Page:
“Barbara,” written and directed by Yannick Privat, is a smart, beautifully shot, dialogue-rich short film of twenty minutes set in a single location, an apartment in Paris. Seven actresses are gathered in a living room discussing their prospects in the highly competitive film industry, each looking for her big break, in this case concretized by the imminent casting decision for the role of Barbara, the lead in a new Paul Thomas Anderson film.
The film begins somewhere in the middle of the evening, the actresses passing a joint, one of whom, Pauline, is complaining about an actress who’s not in the room: the type all of them know, she says, who positions herself right in front of the camera, blocking everyone else from view. This is a situation to which all of the actresses in the room can relate. Pauline says she’s come to terms with the idea that she won’t be cast as the young lead. Another of the actresses says, consolingly, even if that were true, she still has the chest for it. Nonetheless, one of the other characters says, she won’t get the role of Barbara. But neither will anyone else in the room, she adds. This type of commentary and dialogue sets the stage for a series of electric exchanges among the women that seem, even with the best of intentions, to constantly strike nerves, all of which adds up to a subtle and complex portrait of the industry and its competitiveness and the effect this has on the women, working actresses who seem to be mere steps away from the successes they covet.
The actresses lament a lack of compelling roles for women. Pauline is accused of having played “three whores.” In her defense, she says she’s played a variety of whores, each complex: the romantic whore, the nympho, the delicate whore, the tortured whore, the one “who owned it,” the one who didn’t and the one who didn’t quite own it. Another says, “We don’t do this job to be ugly, do we?”, pondering what role they themselves play in perpetuating the industry’s standards of beauty. The women poke fun at themselves, constantly, but stray remarks reignite the fire as they trade insults and jabs, each negotiating the subtleties of these critical assessments through their own qualifications of what art is, and which kind of roles are the most desirable, the most worthy of praise.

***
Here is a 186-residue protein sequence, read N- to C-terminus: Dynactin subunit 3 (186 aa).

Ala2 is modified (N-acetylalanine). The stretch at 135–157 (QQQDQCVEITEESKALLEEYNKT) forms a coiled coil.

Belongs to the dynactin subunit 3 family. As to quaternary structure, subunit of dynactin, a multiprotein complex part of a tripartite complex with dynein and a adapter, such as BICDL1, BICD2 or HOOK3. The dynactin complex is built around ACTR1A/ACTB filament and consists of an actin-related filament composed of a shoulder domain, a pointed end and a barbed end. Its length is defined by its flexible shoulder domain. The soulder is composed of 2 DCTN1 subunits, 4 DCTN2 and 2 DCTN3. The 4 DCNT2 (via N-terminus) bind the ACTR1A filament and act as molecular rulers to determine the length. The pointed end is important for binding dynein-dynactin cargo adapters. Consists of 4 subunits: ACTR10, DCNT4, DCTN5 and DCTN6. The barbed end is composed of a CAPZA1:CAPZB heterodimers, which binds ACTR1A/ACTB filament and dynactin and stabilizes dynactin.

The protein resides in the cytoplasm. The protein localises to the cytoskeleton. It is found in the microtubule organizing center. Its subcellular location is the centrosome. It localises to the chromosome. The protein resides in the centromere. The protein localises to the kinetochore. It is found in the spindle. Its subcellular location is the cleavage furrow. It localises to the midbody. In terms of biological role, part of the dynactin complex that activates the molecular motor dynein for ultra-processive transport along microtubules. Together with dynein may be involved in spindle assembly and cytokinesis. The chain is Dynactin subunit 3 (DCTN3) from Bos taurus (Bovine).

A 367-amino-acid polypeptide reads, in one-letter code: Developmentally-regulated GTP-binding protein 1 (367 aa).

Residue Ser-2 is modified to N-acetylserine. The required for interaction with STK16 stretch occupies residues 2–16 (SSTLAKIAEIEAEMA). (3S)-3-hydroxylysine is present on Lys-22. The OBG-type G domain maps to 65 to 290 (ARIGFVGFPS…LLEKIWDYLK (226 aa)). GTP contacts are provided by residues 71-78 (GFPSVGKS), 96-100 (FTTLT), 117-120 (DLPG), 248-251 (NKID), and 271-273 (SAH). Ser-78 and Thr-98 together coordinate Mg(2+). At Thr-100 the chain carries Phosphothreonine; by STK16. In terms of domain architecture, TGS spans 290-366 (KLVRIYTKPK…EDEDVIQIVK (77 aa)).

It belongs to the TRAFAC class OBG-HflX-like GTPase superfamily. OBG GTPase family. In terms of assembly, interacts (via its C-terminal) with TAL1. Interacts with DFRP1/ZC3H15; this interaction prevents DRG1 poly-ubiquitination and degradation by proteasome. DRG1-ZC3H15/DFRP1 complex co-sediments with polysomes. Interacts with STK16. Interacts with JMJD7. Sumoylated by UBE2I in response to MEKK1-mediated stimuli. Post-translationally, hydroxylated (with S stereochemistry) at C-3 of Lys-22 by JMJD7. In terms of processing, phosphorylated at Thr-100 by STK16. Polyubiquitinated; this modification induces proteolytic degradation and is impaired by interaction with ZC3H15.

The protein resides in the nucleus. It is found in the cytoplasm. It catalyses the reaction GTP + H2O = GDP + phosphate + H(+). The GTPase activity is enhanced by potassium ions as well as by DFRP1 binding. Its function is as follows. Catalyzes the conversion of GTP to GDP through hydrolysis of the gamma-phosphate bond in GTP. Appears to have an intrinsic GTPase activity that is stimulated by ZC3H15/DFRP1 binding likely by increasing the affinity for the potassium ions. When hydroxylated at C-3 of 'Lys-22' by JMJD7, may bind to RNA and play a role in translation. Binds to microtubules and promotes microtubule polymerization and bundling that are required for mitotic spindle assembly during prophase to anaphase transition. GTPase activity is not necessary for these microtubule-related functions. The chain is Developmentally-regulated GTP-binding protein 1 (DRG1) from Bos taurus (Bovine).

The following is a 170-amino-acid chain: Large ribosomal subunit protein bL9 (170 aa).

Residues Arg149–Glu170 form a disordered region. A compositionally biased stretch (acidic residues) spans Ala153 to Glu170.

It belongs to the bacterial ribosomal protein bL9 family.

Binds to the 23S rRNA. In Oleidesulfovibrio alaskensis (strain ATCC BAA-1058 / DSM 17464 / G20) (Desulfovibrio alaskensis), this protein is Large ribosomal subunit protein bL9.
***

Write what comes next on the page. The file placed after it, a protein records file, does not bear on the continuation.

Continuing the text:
Why do these characters resort to such meanness, often disguised as comedy? (Or is it comedy disguised as meanness?) Sometimes, it’s to do with differing ideas about their own identities as they perceive them themselves, and as perceived by the others in and beyond the room. Sometimes, it may be to entertain the others, or to apply humor to what seems to be their shared prospects, or collective fears, in the face of an industry from which they feel, at least to a degree, cast out. The actresses replicate this pigeonholing, at times, in tune with the same prejudices. Yet, even as insulted as they seem to be by their friends’ jabs, they rebound quickly, they find humor, and part of the genius of Privat’s film is in filling the air with noise and contentiousness without giving the impression that this night will change the stakes or the nature of the friendship among the women. One woman, insulted by the claim that her accent sometimes makes her sound “a bit criminal,” a few moments later returns to the living room from off-screen, and confirms excitedly the rumors that the actress hosting the evening actually does have a TV in her toilets, perhaps also communicating that she’s moved on from the earlier insults. If she’s just discovering this, and the others didn’t know either, then perhaps the actresses aren’t as close as they sometimes appear to be. Some seem more intimately acquainted. Revelation after revelation, and jab after jab, sets the living room afire, and twenty minutes pass before you feel you’ve even had a chance to sit. The film’s final revelation, and what it leads to, further complicates and tests boundaries in Privat’s dark and highly comic satire, a deft and delicate masterwork, a study of contradictions and friendship and the artist’s struggle that is provocative, enlightening and rare.
—John M. Keller
Watch the film here.